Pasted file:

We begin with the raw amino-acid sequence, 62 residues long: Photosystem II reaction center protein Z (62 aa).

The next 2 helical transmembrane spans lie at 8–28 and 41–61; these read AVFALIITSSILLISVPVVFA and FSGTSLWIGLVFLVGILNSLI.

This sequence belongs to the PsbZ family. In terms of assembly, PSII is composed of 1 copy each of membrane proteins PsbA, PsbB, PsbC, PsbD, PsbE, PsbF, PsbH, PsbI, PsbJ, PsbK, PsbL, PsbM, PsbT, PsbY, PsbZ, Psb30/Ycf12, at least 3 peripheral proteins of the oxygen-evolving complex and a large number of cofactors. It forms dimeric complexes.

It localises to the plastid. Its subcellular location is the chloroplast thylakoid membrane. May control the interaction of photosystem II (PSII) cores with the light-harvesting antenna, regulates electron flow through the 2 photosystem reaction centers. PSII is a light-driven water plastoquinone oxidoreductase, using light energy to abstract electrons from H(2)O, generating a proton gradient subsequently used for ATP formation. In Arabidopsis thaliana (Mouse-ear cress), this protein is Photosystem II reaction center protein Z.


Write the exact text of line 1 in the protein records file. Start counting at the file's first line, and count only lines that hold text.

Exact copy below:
We begin with the raw amino-acid sequence, 62 residues long: Photosystem II reaction center protein Z (62 aa).